Treatment guidelines for preventive treatment of migraine

Kao Chang Lin, Hsi Ming Chen, Wei Hung Chen, Wei Ta Chen, Yen Yu Chen, Jong Ling Fuh, Sung Tsang Hsieh, Li Chi Hsu, Kai Dih Juang, Ryh Huei Lin, Chung Hsiang Liu, Shiang Ru Lu, Jing Jane Tsai, Po Jen Wang, Shuu Jiun Wang, Zin An Wu

Research output: Contribution to journalReview articlepeer-review

12 Scopus citations

Abstract

The Treatment Guideline Subcommittee of the Taiwan Headache Society evaluated the medications currently used for preventive therapy of migraine in Taiwan according to the principles of evidence-based medicine. We assessed the quality of clinical trials, levels of evidence, and referred to other treatment guidelines proposed by Western countries. Throughout several panel discussions, we merged opinions from the subcommittee members in order to propose a Taiwan consensus about the major roles, recommended levels, clinical efficacy, adverse events and cautions of clinical practice for these medications in preventive treatment of migraine. Migraine preventive medications currently available in Taiwan can be categorized into s-blockers, antidepressants, calcium channel blockers, anticonvulsants, nonsteroid anti-inflammatory drugs, botulinum toxin type A and miscellaneous medications. Propranolol has the best level of evidence, and is recommended as the first-line medication for migraine prevention. Valproic acid, topiramate, flunarizine and amitriptyline are suggested as the second-line medications. The rest medications are used when the above medications fail. Botulinum toxin type A did not differ from placebo for episodic migraine prevention but its efficacy in chronic migraine is not determined yet. It is not recommended to use migraine preventive medication during pregnancy. For those women with menstrual migraine, nonsteroid anti-inflammatory drug and triptans can be used for prevention during the menstrual period. The levels of evidence for migraine preventive medications in children/adolescents and elderly population are low. The preventive medications should follow the "start low and go slow" doctrine to reach an effective dosage. This can prevent adverse events and increase tolerance. The efficacy of preventive medications can not be evaluated until 3 to 4 weeks after treatment. If the improvement of migraine maintains for 4 to 6 months, physicians can gradually taper down or off the medications. Physicians should notify the patients not to overuse acute medications during migraine prevention treatment.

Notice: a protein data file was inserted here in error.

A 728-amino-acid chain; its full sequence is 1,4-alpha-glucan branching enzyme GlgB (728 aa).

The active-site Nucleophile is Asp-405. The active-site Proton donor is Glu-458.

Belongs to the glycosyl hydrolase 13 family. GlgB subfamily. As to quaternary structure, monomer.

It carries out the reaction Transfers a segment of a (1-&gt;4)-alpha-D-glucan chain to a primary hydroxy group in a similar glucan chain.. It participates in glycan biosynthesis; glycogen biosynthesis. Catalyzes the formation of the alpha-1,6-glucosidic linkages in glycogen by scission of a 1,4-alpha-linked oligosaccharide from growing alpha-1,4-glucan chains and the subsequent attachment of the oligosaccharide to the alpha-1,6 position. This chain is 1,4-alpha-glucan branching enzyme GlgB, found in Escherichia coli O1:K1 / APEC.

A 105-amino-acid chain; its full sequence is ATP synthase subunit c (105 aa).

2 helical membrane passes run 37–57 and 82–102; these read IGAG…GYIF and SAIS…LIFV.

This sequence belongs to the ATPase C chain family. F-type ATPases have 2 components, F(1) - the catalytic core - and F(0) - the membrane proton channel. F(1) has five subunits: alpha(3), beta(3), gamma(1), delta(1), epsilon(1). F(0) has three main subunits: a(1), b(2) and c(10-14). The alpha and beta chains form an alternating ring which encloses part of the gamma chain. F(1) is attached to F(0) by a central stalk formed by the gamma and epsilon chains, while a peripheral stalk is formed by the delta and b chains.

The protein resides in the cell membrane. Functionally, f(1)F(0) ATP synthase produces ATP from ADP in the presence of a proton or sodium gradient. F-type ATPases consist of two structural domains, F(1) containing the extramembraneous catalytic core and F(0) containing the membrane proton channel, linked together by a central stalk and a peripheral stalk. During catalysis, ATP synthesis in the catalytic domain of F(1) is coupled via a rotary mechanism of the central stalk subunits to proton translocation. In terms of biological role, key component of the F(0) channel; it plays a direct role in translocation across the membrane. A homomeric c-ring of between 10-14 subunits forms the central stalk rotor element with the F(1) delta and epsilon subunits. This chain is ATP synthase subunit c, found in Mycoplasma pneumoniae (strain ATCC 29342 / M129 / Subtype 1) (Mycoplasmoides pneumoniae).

Original languageEnglish
Pages (from-to)132-148
Number of pages17
JournalActa Neurologica Taiwanica
Volume17
Issue number2
StatePublished - Jun 2008

Keywords

  • Guideline
  • Migraine
  • Prophylaxis
  • Treatment

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